Indonesia pays more attention to Sub-Saharan Africa for Construction Services

Posted on : Saturday , 27th September 2014

Jakarta (ANTARA News) - Indonesia pays more and more attention to Sub-Saharan Africa as promising emerging markets in the next decades.

At a roundtable discussion on opportunities for investment and trade cooperation in construction services and products in Sub-Saharan Africa held recently by the Ministry of Foreign Affairs (MOFA), Nigeria, Mozambique and South Africa offered many opportunities to would-be investors as gateways to doing business in Africa.

Nigerian Ambassador to Indonesia Muhammad L. Sulaiman, Minister Counselor of the Embassy of the Republic of Mozambique Antonio Rodrigues Jose and Councellor of the Embassy of the Republic of South Africa Mr. Willem Geerlings were speakers at the discussion. Sub-Saharan Africa, geographically, is the area of the continent of Africa that lies south of the Sahara Desert. Politically, it consists of all African countries that are fully or partially located south of the Sahara.

The three countries are taken as examples on how they have developed. South Africa is one of the most sophisticated and promising emerging markets, offering a unique combination of highly developed first world economic infrastructure with a vibrant emerging market economy, Mozambique has competitive advantages such as its strategic location in southern region of Africa, sharing borders with countries like South Africa, Zimbabwe, Zambia, Malawi, Tanzania and Swaziland, and providing infrastructure that gives access to SADC countries (ports, pipeline and roads). In particular Nigeria, with a population of about 170 million, GDP of US$510 billion in 2013 and an average growth rate of 6.4 per cent between 2010 and 2013 is the most populated and largest economy in Africa. Ambassador Sulaiman has said that his country is the leading destination for investment in Africa. It was ranked nos.1 for 2 of the last three years and a top three destination last year in Africa in terms of quantum of foreign direct investments (FDI).

The construction industry contributes significantly in terms of scale and share in the development process for both developed and developing countries, Nigeria, Mozambique and South Africa inclusive. And the products provide the necessary public infrastructure and private physical structures for many productive activities such as services, commerce and utilities. The industry is not only important for its finished product, but also employs large number of people (directly and indirectly) and therefore has an effect on the economy of a country during the actual construction process. The types of public and private facilities produced range from residential and non-residential buildings to heavy construction, which play a critical and highly visible role in the process of development.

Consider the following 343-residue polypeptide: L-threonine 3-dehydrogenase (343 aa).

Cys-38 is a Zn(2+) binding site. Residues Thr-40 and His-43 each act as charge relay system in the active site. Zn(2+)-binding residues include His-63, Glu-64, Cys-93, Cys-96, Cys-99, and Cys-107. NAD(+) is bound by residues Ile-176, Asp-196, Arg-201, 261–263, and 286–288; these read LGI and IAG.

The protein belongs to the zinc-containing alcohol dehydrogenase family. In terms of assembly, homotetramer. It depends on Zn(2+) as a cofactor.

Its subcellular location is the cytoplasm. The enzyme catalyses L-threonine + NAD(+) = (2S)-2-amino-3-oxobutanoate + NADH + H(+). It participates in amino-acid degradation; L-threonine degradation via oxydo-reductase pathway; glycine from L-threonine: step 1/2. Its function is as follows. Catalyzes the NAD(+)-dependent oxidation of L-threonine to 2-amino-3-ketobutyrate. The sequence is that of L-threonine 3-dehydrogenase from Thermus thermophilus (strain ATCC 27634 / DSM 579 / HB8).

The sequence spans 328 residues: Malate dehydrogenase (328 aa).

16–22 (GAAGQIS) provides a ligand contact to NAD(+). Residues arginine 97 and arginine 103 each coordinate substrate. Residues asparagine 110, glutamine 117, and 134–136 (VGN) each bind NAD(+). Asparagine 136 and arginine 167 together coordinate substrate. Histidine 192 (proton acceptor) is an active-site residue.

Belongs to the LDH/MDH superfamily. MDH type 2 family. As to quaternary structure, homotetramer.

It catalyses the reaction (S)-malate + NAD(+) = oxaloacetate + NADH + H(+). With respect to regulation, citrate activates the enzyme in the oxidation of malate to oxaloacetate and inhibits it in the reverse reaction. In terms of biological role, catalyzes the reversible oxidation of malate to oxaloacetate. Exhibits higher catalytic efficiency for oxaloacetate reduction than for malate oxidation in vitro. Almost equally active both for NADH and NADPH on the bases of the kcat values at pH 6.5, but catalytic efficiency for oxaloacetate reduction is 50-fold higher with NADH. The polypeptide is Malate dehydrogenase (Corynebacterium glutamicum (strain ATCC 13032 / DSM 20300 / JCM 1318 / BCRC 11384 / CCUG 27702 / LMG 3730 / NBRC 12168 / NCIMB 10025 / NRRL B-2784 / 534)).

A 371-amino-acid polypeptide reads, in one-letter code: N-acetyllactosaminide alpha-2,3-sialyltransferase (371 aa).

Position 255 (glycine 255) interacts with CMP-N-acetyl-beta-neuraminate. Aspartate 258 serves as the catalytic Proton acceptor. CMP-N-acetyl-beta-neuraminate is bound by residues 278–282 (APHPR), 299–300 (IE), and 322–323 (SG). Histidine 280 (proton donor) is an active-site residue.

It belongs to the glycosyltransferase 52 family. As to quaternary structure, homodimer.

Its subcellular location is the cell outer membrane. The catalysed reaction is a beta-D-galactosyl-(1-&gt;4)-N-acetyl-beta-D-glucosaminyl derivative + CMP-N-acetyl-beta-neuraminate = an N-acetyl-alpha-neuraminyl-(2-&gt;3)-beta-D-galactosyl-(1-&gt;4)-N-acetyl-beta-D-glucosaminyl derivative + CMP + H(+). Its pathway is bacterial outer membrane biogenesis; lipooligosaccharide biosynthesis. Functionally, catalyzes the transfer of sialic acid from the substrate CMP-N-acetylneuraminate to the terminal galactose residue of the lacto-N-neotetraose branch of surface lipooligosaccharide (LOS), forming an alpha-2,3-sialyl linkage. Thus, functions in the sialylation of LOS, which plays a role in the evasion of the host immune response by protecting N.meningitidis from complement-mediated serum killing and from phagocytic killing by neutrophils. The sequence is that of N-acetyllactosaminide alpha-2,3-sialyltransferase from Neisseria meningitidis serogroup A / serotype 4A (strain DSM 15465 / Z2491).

Nigerias construction industry, which is currently a multi-billion dollar business, started in the 1940s with few foreign companies participating. But its independence in 1960, bolstered by the "oil boom" of the 1970s, brought an upward trend in construction activities, which was then dominated by foreign companies with few indigenous firms. "Unfortunately, the period also exposed our indigenous companies, especially their lack of professionals required for planning, designing, constructing and maintaining the magnitude of projects conceived by government," Ambassador Sulaiman said.

The situation was, however, addressed with establishment of training institutions, engagement of expatriates and collaborations between indigenous and foreign entrepreneurs. The apparent resources gap needed for successful completion of complex projects between indigenous companies and their foreign counterparts is now closer, compared to the pre-independence era. Nigeria is restructuring its economy and diversifying the source of revenue. In a speech delivered recently, Nigerias Minister of Industry, Trade and Investment, Olusegun Aganga, CON, stated that the countrys reliance on the export of crude oil and raw materials is being reviewed under the Transformation Agenda of President Goodluck Ebele Jonathan.

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